Why does India want dialogue with the Taliban?



UMMATIMES - India is reportedly trying to open a diplomatic channel with the Taliban, at least with factions not under Pakistani or Iranian influence. What are India's interests with these Islamists?

The New Delhi maneuver is believed to welcome the withdrawal of NATO troops from Afghanistan on September 11. Despite India's or the Taliban's denials, the Ministry of Foreign Affairs in Delhi confirmed it was "in touch with all parties" in the Afghanistan reconstruction process.

If true, the move signals a shift in India's foreign policy.

“This is a huge change, because New Delhi is opening up channels of communication where none existed before,” Michael Kigelman, Deputy South Asia Director at the Wilson Centre, told DW.

"But this is not surprising," he added. "In recent months there have been indications that India is trying to contact the Taliban. Now the situation is changing because India has been an important regional actor, but with no influence over the Taliban. Every country in the region builds relations with them.”

Since the US invasion in 2001, India has tried to exert influence in Afghanistan. So far New Delhi has disbursed a USD 2 billion reconstruction aid fund, the largest in the region. In November 2020, India announced 150 new projects worth USD 80 million in Afghanistan.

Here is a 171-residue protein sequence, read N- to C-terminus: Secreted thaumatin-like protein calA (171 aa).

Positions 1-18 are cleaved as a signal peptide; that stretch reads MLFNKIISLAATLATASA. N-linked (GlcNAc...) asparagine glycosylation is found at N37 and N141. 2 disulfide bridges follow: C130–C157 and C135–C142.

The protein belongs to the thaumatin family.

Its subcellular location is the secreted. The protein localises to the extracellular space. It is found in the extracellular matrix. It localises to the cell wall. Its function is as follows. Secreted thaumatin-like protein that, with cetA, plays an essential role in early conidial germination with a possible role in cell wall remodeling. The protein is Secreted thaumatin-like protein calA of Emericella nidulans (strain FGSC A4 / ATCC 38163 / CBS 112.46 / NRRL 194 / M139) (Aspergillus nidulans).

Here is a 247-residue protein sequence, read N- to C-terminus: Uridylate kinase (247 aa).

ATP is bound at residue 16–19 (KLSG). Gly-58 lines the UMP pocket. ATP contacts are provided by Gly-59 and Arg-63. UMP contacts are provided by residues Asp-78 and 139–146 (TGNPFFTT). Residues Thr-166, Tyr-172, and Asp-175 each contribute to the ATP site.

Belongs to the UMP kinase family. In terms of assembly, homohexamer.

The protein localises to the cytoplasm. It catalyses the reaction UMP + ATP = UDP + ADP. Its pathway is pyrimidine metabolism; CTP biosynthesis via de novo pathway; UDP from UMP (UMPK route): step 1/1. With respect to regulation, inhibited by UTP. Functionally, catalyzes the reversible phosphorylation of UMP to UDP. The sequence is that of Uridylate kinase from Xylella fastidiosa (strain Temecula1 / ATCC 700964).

"Given the huge investment, why did India hand over the podium to Pakistan?" said Harsh V Pant, Director of Strategic Studies at the Observer Research Foundation in New Delhi. "India will do everything it can to protect its interests in Afghanistan."

"This means India has to talk to all parties," he said.

Long history of suspicion

Kugelman believes that security issues are the most important thing in New Delhi's approach. "Ultimately, India just wants to make sure its citizens and interests in Afghanistan are not targeted by the Taliban."

India from the start saw the Taliban as an ally of Pakistan. New Delhi's influence, which capitalized on the Soviet invasion in the 1980s, has dwindled drastically since the Taliban rose to power in 1996.

Although officially unrelated, in 1999 the hardline Islamist group helped New Delhi negotiate the release of hostages in a hijacking by a terror group in Kandahar.

Nasratullah Stanakzai, a lecturer at Kabul University, said India had no choice but to engage with the Taliban. "There are no permanent friends or enemies in politics," he said.

For the Taliban, India can be a link to the international community to ensure the disbursement of aid funds. Moreover, according to Ahmad Saidi, a former Afghan diplomat in Pakistan, the Taliban are also concerned about India's role.

"The Taliban are afraid that India will threaten their interests in Afghanistan. Therefore, the Taliban want to ensure to India that their interests will be protected," he said.

Currently the approach process between India and the Taliban is still in its early stages. According to Kugelman, New Delhi "on the contrary is concerned that the Taliban's rule will encourage the growth of an Islamist militant movement in Afghanistan."